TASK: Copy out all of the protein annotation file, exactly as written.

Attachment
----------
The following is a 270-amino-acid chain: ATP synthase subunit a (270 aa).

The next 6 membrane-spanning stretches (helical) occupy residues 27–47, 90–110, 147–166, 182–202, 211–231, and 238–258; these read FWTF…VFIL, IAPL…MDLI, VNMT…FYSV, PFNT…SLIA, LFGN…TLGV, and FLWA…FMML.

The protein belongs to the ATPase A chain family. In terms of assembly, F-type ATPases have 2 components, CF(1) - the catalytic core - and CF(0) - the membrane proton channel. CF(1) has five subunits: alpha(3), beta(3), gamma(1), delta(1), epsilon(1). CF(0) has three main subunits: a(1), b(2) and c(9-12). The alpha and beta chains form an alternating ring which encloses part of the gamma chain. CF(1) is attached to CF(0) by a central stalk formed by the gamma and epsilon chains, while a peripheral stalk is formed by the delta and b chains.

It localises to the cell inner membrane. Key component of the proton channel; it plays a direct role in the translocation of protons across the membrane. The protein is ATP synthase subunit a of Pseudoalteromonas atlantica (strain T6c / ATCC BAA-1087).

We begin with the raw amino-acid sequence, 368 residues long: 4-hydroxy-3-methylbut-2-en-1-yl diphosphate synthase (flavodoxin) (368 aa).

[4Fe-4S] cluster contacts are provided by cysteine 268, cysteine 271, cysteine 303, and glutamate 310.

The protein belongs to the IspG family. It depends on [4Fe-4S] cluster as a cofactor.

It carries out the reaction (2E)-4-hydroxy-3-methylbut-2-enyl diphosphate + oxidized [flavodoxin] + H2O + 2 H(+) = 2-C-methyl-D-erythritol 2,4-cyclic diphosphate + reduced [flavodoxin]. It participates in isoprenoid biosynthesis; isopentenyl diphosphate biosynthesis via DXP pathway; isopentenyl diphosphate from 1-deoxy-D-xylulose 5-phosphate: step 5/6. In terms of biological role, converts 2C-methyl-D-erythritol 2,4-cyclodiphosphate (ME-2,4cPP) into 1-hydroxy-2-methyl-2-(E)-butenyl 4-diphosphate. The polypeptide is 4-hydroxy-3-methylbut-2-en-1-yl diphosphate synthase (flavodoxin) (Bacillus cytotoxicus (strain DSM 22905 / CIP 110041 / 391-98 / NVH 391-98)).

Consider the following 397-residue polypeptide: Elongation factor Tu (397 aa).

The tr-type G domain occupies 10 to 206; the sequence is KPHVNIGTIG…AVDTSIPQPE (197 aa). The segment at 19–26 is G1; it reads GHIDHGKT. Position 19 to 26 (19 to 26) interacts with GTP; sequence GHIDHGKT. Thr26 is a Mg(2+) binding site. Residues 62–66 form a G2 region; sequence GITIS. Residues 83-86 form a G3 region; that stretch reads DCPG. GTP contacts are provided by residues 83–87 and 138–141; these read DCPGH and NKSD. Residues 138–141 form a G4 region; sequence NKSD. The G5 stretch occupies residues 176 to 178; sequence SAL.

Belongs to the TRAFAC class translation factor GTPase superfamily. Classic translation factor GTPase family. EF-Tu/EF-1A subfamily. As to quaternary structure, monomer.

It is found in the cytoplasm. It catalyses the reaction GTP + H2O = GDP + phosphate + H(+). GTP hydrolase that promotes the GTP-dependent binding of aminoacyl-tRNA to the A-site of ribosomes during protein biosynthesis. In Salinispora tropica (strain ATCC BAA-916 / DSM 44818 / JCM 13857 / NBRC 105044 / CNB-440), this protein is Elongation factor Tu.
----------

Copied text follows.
The following is a 270-amino-acid chain: ATP synthase subunit a (270 aa).

The next 6 membrane-spanning stretches (helical) occupy residues 27–47, 90–110, 147–166, 182–202, 211–231, and 238–258; these read FWTF…VFIL, IAPL…MDLI, VNMT…FYSV, PFNT…SLIA, LFGN…TLGV, and FLWA…FMML.

The protein belongs to the ATPase A chain family. In terms of assembly, F-type ATPases have 2 components, CF(1) - the catalytic core - and CF(0) - the membrane proton channel. CF(1) has five subunits: alpha(3), beta(3), gamma(1), delta(1), epsilon(1). CF(0) has three main subunits: a(1), b(2) and c(9-12). The alpha and beta chains form an alternating ring which encloses part of the gamma chain. CF(1) is attached to CF(0) by a central stalk formed by the gamma and epsilon chains, while a peripheral stalk is formed by the delta and b chains.

It localises to the cell inner membrane. Key component of the proton channel; it plays a direct role in the translocation of protons across the membrane. The protein is ATP synthase subunit a of Pseudoalteromonas atlantica (strain T6c / ATCC BAA-1087).

We begin with the raw amino-acid sequence, 368 residues long: 4-hydroxy-3-methylbut-2-en-1-yl diphosphate synthase (flavodoxin) (368 aa).

[4Fe-4S] cluster contacts are provided by cysteine 268, cysteine 271, cysteine 303, and glutamate 310.

The protein belongs to the IspG family. It depends on [4Fe-4S] cluster as a cofactor.

It carries out the reaction (2E)-4-hydroxy-3-methylbut-2-enyl diphosphate + oxidized [flavodoxin] + H2O + 2 H(+) = 2-C-methyl-D-erythritol 2,4-cyclic diphosphate + reduced [flavodoxin]. It participates in isoprenoid biosynthesis; isopentenyl diphosphate biosynthesis via DXP pathway; isopentenyl diphosphate from 1-deoxy-D-xylulose 5-phosphate: step 5/6. In terms of biological role, converts 2C-methyl-D-erythritol 2,4-cyclodiphosphate (ME-2,4cPP) into 1-hydroxy-2-methyl-2-(E)-butenyl 4-diphosphate. The polypeptide is 4-hydroxy-3-methylbut-2-en-1-yl diphosphate synthase (flavodoxin) (Bacillus cytotoxicus (strain DSM 22905 / CIP 110041 / 391-98 / NVH 391-98)).

Consider the following 397-residue polypeptide: Elongation factor Tu (397 aa).

The tr-type G domain occupies 10 to 206; the sequence is KPHVNIGTIG…AVDTSIPQPE (197 aa). The segment at 19–26 is G1; it reads GHIDHGKT. Position 19 to 26 (19 to 26) interacts with GTP; sequence GHIDHGKT. Thr26 is a Mg(2+) binding site. Residues 62–66 form a G2 region; sequence GITIS. Residues 83-86 form a G3 region; that stretch reads DCPG. GTP contacts are provided by residues 83–87 and 138–141; these read DCPGH and NKSD. Residues 138–141 form a G4 region; sequence NKSD. The G5 stretch occupies residues 176 to 178; sequence SAL.

Belongs to the TRAFAC class translation factor GTPase superfamily. Classic translation factor GTPase family. EF-Tu/EF-1A subfamily. As to quaternary structure, monomer.

It is found in the cytoplasm. It catalyses the reaction GTP + H2O = GDP + phosphate + H(+). GTP hydrolase that promotes the GTP-dependent binding of aminoacyl-tRNA to the A-site of ribosomes during protein biosynthesis. In Salinispora tropica (strain ATCC BAA-916 / DSM 44818 / JCM 13857 / NBRC 105044 / CNB-440), this protein is Elongation factor Tu.